At the top of Zia's agenda upon taking control of the government was rejuvenation of the stagnant economy and finding a solution to the increasing outbreaks of violence, generally attributed to Islamic militants. Zia's Council of Ministers, made up of 60 members, is comprised of individuals who are experienced and loyal government insiders.
In late 2001, the country's high court asked the Zia government to investigate its own programs to protect the Hindu minority in the country. Judicial officials were responding to charges that Hindus were increasingly being subjected to persecution and that Hindu refugees were fleeing Bangladesh for India. In April 2002, Zia met with Chakma tribal leader Shantu Larma regarding the peace accord for the Chittagong Hill Tracts. Zia had spoken against the five-year-old accord, but now appeared committed to its continuation.
Terrorism (particularly bomb explosions in public places such as movie theaters) has been common in Bangladesh, apparently the result of local grudges as much as Islamic extremism. Controversy arose over possible al-Qaeda links to the BNP due to its coalition with Islamist hard-line parties. A much-publicized government list of Bangladesh's "mostwanted terrorists" produced only four arrests in the administration's first year. The opposition claimed that many criminals operated with impunity because of connections to Zia's ruling party.
The need to suppress violent criminal activity, which is often gang related, occupies much of Zia's attention. Police forces are understaffed, particularly in the sprawling capital, Dhaka, although steps were taken to recruit 5,000 more police in early 2003. Crime statistics continue to climb. According to an October 2002 BBC News report, "On average, 325 people are murdered in the country every month, a further 300 are raped, and there are around 18 acid attacks." In October 2002, facing increasing criticism, Zia called out the army for an anticrime campaign, "Operation Clean Heart," in which over 10,000 people were detained, of whom at least 44 died. Zia's own party members were not immune to arrest. The opposition claimed that the anticrime campaign was a dictatorial mass violation of human rights. The campaign, in which more than 25,000 troops participated, began to wind down in January 2003.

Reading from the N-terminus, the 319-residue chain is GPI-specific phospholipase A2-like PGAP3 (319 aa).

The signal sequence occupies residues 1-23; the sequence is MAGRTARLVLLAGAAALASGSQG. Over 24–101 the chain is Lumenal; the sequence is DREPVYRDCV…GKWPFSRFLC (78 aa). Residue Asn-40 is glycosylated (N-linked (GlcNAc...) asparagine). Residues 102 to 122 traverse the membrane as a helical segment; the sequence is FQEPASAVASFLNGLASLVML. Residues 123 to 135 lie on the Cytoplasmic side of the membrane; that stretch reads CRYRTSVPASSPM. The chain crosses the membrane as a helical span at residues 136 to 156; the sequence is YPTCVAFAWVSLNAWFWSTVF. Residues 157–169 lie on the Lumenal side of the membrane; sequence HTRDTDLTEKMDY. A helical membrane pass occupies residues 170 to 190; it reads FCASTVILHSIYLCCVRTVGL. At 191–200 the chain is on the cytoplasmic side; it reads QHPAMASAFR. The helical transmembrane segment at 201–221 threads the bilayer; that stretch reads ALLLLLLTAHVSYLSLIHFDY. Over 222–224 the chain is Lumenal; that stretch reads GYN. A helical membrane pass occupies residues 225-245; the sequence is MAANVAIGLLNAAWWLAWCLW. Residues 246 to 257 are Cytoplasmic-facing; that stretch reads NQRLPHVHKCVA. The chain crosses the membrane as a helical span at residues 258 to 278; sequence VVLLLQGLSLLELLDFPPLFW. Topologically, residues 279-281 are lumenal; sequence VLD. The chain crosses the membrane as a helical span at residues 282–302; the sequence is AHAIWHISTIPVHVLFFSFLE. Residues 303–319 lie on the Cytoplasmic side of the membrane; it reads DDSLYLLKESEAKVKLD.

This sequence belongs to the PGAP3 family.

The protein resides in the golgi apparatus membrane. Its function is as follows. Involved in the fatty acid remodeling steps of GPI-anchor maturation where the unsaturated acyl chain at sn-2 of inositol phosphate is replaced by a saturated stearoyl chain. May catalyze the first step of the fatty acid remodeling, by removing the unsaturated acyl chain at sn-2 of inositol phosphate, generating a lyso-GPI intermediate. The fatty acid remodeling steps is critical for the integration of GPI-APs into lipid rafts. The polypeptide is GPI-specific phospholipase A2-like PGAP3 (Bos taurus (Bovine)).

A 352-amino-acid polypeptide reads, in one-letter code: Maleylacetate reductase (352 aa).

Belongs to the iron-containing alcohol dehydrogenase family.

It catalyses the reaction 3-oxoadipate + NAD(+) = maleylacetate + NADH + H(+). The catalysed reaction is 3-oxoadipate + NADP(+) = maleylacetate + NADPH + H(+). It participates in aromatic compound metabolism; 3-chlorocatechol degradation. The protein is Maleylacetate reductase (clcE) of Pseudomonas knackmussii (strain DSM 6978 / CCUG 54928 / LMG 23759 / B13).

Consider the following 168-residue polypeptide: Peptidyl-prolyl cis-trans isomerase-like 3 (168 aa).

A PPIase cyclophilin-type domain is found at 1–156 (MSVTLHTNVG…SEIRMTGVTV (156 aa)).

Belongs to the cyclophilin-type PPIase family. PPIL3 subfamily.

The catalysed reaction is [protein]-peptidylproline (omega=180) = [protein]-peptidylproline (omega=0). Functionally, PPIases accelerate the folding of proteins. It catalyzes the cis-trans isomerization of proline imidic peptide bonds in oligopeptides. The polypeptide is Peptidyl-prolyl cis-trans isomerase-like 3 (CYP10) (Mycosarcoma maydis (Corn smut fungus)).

In the first six months of her government, Khaleda Zia's major accomplishment—introducing compulsory education and expanding educational opportunities for girls—reflected her personal priorities. Zia has said that the key to economic progress is an educated workforce that includes women. She also proposed legislation with tougher penalties for perpetrators of acid attacks against women.
Khaleda Zia had pledged during the campaign to eliminate corruption in the government. This followed the usual pattern of being directed at the previous administration, and in March 2002 the government filed corruption charges against the main party opposition leader (and former prime minister) Sheik Hasina. This action triggered protests in the capital, Dhaka. Sheik Hasina and six of her fellow Awami League Party members were charged with financial irregularities in connection with the building of a planetarium and purchase of Russian aircraft. Awami League leaders characterized the charges as political.
Bangladesh's economy has stayed weak, with export earnings depressed. A rise in fuel prices in January 2003 brought on an Awami League-inspired general strike in an ironic replay of the tactics used by Zia's BNP to destabilize the Awami League when it was in power.
Some progress has been made on environmental issues. Causes of pollution, such as two-stroke engine "baby taxis" and disposable plastic bags, were banned in many areas. Public health and innovative poverty-reduction programs continue. While arsenic contamination of drinking water remains a public health crisis, a major step forward was made when it was discovered that cholera could be prevented by filtering water through old sari (women's traditional dress) cloth.